Five things to know about Checkpoint Charlie on the 30th anniversary of its removal

Monday marks the 30th anniversary of the removal of the Checkpoint Charlie border crossing between the communist East and capitalist West Berlin during the Cold War.

Five things to know about Checkpoint Charlie on the 30th anniversary of its removal
Archive photo shows a school group visiting Checkpoint Charlie in May 2015. Photo: DPA

A designated crossing for foreigners and allied troops, Checkpoint Charlie was also used for prisoner swaps between East and West.

Thirty years on, the site has been turned into a tourist trap and authorities are mulling its future.

READ ALSO: Berlin's Checkpoint Charlie set for dramatic facelift

Here are five things to know about the iconic checkpoint that James Bond, played by Roger Moore, passed through in the 1983 film “Octopussy”.

Archive photo shows drivers heading to West Berlin on November 11th, 1989. Photo: DPA

Three checkpoints

In fact, there never was a Charlie: The checkpoint was named after the letter C in NATO's phonetic alphabet.

Checkpoint Alpha, the largest and most important border crossing, was located at Helmstedt between Berlin and Hanover, while Checkpoint Bravo was at Dreilinden in southwestern Berlin.

However, Checkpoint Charlie was the most important crossing point for foreigners and the Allied forces.

Escape attempts

Checkpoint Charlie was the site of various daring attempts by East Germans to escape to the West, since it was one of the only gaps in the mass of concrete and barbed wire that made up the Berlin Wall.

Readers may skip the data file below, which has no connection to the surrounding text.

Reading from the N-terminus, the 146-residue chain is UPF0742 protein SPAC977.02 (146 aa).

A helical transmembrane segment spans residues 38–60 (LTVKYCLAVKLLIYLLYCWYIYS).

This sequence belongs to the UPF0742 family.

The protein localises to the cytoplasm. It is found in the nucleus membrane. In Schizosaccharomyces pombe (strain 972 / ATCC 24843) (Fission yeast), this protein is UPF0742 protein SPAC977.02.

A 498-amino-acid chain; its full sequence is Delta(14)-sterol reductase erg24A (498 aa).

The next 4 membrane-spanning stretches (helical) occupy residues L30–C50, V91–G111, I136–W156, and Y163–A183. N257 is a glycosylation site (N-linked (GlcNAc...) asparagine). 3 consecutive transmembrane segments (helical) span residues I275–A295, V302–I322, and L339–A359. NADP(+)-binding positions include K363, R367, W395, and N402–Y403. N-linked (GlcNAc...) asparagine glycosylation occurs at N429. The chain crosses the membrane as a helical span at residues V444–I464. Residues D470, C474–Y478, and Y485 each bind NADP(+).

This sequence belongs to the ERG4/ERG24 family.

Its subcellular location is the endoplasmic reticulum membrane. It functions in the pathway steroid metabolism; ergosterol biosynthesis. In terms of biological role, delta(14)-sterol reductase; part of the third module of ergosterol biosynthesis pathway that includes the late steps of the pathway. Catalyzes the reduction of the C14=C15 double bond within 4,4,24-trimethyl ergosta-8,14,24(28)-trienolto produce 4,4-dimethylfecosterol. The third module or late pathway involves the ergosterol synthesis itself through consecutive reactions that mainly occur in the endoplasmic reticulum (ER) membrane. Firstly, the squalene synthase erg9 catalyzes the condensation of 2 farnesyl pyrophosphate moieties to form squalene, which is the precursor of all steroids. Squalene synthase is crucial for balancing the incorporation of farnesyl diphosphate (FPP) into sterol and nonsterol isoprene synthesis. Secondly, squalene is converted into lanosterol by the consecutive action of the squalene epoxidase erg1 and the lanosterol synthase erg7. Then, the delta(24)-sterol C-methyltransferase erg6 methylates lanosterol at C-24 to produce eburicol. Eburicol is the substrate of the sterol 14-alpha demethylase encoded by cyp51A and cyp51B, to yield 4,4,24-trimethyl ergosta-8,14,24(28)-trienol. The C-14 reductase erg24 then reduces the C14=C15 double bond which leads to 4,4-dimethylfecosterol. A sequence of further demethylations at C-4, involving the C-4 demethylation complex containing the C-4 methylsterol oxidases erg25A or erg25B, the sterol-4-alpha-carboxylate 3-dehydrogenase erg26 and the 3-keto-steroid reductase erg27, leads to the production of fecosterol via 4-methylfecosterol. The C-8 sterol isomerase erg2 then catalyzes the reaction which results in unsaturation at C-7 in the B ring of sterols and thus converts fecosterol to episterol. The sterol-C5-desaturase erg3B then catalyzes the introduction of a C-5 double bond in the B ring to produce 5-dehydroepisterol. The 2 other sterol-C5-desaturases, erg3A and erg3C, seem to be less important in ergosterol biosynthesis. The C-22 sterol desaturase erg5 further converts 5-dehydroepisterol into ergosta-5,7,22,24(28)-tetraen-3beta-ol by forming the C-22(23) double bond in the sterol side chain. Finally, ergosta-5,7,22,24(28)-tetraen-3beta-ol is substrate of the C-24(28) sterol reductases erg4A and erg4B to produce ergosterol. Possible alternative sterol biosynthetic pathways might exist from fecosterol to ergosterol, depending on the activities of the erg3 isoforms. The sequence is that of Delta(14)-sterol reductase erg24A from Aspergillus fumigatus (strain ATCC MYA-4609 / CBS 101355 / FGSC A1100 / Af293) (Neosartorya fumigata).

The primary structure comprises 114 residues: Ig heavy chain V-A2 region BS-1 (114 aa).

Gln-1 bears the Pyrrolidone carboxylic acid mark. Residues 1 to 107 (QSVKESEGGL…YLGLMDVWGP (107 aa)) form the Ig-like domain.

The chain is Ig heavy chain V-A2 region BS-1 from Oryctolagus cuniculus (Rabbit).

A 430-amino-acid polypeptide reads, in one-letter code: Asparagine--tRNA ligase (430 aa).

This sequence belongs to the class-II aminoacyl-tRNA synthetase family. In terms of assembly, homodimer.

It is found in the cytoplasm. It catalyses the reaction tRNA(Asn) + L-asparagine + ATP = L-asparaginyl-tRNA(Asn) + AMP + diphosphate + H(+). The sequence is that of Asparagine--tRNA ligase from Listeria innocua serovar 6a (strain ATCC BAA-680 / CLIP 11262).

In April 1962, Austrian Heinz Meixner managed to smuggle his East German girlfriend and her mother across the border in a rented Austin-Healey convertible by removing the windshield and speeding underneath the checkpoint's vehicle barrier.

In another famous escape, photographer Horst Beyer staged a photoshoot during which he fled across the border.

Tuba player

Every Berliner knows his face and millions of tourists have taken their picture with him.

The soldier in the picture at the site of Checkpoint Charlie today is a former US army tuba player called Jeff Harper. He was 22 when he was photographed as part of a series to commemorate the last Allied soldiers in Berlin in 1994.

His portrait was later chosen to hang alongside an image of a Soviet soldier at Checkpoint Charlie.

Tank stand-off

In October 1961, combat-ready US and Soviet tanks stood facing each other for 16 hours at Checkpoint Charlie in one of the tensest confrontations of the Cold War.

Archive photo shows the Soviet tank stand off in October 1961. Photo: DPA

Deployed as part of a border dispute, 10 tanks from each side faced each other just 100 metres apart, their engines rumbling and clouds of thick smoke filling the air.

Thankfully, a third world war was averted after US president John F Kennedy and Soviet leader Nikita Khrushchev finally agreed to withdraw the tanks.

Future plans

In the years since German unification in 1990, Checkpoint Charlie has turned into a sort of “Disneyland” of history, with vendors selling fake Red Army fur hats and gas masks and people dressed in US military uniforms charging tourists for snapshots.

READ ALSO: Berlin bans 'soldiers' at Checkpoint Charlie

A debate has been simmering for some time in Berlin about how to develop the area.

After a row over private investors' building plans including for a Hard Rock Hotel at the site, city authorities have drawn up more restrictive planning rules for the area — including limiting the height of new buildings as well as requiring 30 percent of apartments to be social housing.

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